VA:  Iran must be prevented from making bomb.    Israel must be secure.  Negotiate with Iran because the sanctions are working.   We must give the negotiators a chance to do the right thing by lessening the sanctions.  We can reinstate them if negotiations don’t work.   Nothing Iran says will dismantle bomb-making equipment.  No divestment from Israel.

DL:  As a young Jewish boy with the last name Leach I heard some things.  Jewish people need a place for sanctuary.  I’ve been to Israel, once with Brendan Boyle, though not just the two of us, that would be creepy.  Boycott – no.  Israel is the only Middle Eastern county that supports women.  Negotiate in good faith.  I don’t believe war is the only option.  I’m willing to go the extra mile to prevent American boys and girls from going to war.  We can always reinstate sanctions.

Q:  energy & fracking?  Moratorium?  Go slow until we get it right?  Keystone pipeline?

VA:  I am opposed to the Keystone pipeline.  I was born and raised in Nebraska, and know how important the Oglala Aquifer is.   I view the struggle with energy and environment as our generation’s moon shot.  Surely we can figure out how to end dependence on carbon based energy.  Fracking – congress ignores data and facts.  Let’s get rid of the Halliburton Loophole.  Fracking release methane, which is a bad as carbon dioxide.

DL:  I read Silent Spring as a boy and became an environmentalist.  I introduced a bill for a moratorium.  It must be environmentally sound.  We are building wells and cutting inspectors.  We are not allowed to know what chemicals are used.  Doctors can know but are not allowed to tell patients or insurance companies.  Corbett has said I’m his least favorite senator.   I oppose the Keystone Pipeline.  It doesn’t create jobs, only profits for industry.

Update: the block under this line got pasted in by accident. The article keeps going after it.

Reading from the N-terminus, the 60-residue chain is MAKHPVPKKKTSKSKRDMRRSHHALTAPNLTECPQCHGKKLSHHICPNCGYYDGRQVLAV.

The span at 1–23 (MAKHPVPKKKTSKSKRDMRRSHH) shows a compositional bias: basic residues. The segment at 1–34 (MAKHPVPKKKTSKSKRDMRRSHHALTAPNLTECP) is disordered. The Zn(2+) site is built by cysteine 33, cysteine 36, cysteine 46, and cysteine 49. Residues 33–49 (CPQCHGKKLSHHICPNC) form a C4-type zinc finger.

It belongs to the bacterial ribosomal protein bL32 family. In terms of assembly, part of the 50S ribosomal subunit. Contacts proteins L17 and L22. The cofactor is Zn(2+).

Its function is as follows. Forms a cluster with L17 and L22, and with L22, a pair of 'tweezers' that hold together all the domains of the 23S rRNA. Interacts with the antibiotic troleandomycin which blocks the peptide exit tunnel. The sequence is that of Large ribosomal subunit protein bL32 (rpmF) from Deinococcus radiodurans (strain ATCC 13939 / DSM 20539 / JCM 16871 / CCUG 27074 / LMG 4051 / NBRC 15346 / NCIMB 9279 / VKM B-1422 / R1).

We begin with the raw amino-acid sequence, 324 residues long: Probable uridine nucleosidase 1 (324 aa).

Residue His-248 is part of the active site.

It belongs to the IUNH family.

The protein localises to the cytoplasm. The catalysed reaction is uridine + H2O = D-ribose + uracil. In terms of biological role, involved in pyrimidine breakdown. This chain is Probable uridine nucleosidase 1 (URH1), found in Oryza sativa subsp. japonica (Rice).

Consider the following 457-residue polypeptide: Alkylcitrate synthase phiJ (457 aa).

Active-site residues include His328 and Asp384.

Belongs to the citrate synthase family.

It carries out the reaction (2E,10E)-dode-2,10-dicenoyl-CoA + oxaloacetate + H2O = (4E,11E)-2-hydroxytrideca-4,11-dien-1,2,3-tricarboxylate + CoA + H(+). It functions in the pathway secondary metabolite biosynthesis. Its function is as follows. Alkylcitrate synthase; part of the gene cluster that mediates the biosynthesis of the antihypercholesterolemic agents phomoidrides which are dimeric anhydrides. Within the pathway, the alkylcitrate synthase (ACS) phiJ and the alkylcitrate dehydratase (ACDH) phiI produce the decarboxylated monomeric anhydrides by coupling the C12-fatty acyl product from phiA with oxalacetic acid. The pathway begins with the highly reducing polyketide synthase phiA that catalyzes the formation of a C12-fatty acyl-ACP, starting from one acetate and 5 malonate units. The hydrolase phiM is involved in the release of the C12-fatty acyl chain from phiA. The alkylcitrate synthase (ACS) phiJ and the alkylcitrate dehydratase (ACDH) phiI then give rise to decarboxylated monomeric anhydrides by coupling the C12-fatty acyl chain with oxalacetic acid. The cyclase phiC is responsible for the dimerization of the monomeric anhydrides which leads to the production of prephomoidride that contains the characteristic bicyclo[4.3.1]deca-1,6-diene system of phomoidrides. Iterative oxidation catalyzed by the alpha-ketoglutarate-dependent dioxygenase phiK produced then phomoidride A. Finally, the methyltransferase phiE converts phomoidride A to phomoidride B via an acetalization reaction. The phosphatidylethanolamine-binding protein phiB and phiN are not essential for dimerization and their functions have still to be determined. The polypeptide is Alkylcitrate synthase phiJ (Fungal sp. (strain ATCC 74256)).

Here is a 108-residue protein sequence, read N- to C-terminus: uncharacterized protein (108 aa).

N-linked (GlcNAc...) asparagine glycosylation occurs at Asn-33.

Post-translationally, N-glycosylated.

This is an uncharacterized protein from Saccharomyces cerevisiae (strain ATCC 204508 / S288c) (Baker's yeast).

BB:  We must include climate change.  I’m in the Green Caucus, and joined 12 academics for an event.  Pennsylvania produces 1% of the nation’s pollution.  The ten hottest years on record all happened in this century.   The environment is a health and economic issue.  The National Caucus of Environmental Legislators meets a few times a year.  It is a false dichotomy to say we have to choose between the environment and economic growth.

Q:  War on drugs

DL:  In introduced a bill to legalize marijuana, but not for kids.    We are spending $300M a year on criminal justice [missed this word].  $500M spent on marijuana.  Every dollar of legal money on pot is one dollar less for gangs or a cartel.  Corbett wants to increase by 10 times the number of places to buy alcohol but no marijuana for sick kids.

BB:  Drugs are a problem in Northeast Philadelphia where I grew up.  Urban neighborhoods are destroyed.  States are laboratories of democracy.  Let’s see what happens in Colorado, etc.  Medical marijuana – I co-sponsored the bill.